I love October for many reasons, but October also brings with it a remembrance of things that could have been. I realize, with so many new comers to my page, I should share my story.
Imagine being a newly married young couple, in the bustling and always moving city of New York. We were having the best time. Time flew as we searched streets for parking, and hauled groceries for blocks back to our apartment. We were carefree and innocent. All that would change.
We were in the hospital for two days before Isabella was born. I was 6 months pregnant. She weighed less than two pounds.
I had no idea, no clue, and no inkling of what was to come. The doctors kept telling me that I would not get to see her. That she would be whisked away and intubated immediately. I heard her faint cry in the labor room, and that was it. I got to see her a few hours later. There was actually saran wrap over her little bed to keep her warm. She was stable.
The next few days holds quite a lot of guilt for me. Guilt that I will probably never be able to let go of. I should have stayed in the hospital. I should have slept by her side. They told us we could not over stimulate her. I thought I was going to be in the NICU for the long haul, so I went home. I regret it everyday. For the next 5 days, I would float into the NICU to see her, and leave a few hours later. I ate. I read books. I watched TV. I had no idea my life would be forever changed.
It was early Saturday morning, June 16, 2007. My husband was drinking coffee, my mom was getting ready and my dad was ironing clothes, when my cell phone rang. It was Isabella’s doctor. I can still hear him, clear as, day in my head. “Mrs. Pandian, your daughter went into cardiac arrest. We will continue life saving measures until you arrive.” We rushed down to the hospital in two different taxis. The taxi driver was playing the loudest song known to man, and refused to turn off the radio.
We scrubbed up and walked into the NICU, to see Isabella on a table surrounded by nurses and doctors. A nurse was doing CPR. We didn’t even get to see her for more than a minute, when we were taken into an office and asked how to proceed. I gave my husband the, ‘Do not ask me for any input look’… She had already fought for 5 days. She had stolen our hearts. We were smitten. After more questions about autopsies, and what happens next, we walked out. My mom held Isabella in her lap for the first time, and said, ‘goodbye’, while my sister held my mom. I felt like I was watching the whole scene unfold from afar.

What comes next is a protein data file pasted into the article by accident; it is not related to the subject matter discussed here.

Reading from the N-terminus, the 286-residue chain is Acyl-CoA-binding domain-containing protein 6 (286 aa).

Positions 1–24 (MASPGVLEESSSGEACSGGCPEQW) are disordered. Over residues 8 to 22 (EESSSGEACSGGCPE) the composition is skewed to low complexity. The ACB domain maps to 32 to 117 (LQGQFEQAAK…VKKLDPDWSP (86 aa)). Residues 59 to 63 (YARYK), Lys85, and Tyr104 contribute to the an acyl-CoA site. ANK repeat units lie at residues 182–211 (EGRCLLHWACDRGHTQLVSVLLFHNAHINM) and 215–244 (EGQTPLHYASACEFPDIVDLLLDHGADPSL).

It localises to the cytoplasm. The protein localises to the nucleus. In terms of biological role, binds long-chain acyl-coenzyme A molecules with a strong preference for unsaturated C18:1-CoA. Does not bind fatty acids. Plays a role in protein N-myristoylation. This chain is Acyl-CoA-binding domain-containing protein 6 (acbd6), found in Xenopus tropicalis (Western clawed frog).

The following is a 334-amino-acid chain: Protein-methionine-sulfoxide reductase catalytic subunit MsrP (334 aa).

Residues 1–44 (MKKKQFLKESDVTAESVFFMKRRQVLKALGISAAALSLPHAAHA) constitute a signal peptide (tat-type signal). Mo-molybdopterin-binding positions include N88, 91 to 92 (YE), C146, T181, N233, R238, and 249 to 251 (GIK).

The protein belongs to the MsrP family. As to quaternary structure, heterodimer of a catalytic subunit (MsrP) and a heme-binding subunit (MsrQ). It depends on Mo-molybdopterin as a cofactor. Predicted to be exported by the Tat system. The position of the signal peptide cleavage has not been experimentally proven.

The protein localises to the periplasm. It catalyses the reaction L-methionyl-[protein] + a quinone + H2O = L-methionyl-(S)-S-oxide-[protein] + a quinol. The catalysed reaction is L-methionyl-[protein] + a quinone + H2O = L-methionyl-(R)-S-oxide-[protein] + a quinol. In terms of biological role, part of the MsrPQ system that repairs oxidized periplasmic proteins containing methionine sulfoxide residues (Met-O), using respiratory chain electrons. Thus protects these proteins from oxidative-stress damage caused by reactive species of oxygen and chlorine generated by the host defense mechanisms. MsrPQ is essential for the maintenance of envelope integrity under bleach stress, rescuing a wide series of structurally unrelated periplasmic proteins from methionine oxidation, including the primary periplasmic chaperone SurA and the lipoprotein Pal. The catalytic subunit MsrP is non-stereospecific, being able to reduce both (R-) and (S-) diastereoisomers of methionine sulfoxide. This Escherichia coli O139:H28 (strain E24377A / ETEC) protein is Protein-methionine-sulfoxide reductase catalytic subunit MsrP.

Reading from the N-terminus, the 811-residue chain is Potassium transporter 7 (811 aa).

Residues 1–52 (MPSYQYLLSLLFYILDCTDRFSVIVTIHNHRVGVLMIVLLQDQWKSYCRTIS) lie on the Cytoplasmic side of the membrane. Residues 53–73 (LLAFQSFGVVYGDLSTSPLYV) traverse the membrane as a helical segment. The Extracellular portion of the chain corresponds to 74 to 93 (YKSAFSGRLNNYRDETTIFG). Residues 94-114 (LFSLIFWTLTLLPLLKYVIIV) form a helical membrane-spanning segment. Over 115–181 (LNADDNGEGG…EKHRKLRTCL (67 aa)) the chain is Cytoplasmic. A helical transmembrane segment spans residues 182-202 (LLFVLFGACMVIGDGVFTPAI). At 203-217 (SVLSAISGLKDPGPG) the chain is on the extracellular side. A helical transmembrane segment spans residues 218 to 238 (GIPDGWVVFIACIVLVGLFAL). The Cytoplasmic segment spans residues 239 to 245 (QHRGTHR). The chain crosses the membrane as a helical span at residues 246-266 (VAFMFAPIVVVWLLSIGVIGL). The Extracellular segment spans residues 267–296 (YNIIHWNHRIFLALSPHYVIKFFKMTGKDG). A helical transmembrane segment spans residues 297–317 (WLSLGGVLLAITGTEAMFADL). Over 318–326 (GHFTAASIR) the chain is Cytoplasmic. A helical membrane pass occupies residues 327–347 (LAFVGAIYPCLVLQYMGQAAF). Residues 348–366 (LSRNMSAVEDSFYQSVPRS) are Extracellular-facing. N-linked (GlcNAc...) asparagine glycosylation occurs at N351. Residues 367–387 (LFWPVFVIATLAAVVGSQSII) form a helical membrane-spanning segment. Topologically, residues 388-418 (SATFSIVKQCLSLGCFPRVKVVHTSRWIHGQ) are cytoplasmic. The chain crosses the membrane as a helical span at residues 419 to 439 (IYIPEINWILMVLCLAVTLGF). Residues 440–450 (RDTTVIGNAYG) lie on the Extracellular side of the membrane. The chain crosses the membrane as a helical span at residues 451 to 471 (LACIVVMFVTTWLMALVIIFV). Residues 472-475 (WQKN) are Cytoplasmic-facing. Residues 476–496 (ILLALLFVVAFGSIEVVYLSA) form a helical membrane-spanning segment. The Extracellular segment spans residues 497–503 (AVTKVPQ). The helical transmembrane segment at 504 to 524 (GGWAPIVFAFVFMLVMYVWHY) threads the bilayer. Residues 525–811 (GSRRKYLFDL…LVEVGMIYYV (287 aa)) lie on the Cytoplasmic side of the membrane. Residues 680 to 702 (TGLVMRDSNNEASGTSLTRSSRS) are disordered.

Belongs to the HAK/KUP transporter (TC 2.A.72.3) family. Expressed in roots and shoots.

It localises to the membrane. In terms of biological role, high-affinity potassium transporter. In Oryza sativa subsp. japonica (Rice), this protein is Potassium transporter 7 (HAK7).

It is this day, that forever changed my family. We all grieved the loss of little girl giggles, diaper changes, birthday parties and middle school drama. The hope of a future quickly cut short.
This is us, 12 years later. We now know her purpose. We carry on her legacy, and each day I am reminded that she carried with her, the extraordinary task of ministering to hurting moms and children.
She is teaching us about angels, and to see the goodness in each day. She has started a conversation in homes about siblings and little ones who are angels.
Well this is October. In 1988, President Reagan declared October, National Pregnancy and Infant Loss Awareness Month. One of the heaviest feelings I felt in the days after Isabella became an angel, was loneliness. If you are an unwilling member of this club, please know that you are not alone. You have a voice and we are here for you. Please reach out.
Hugs and Prayers.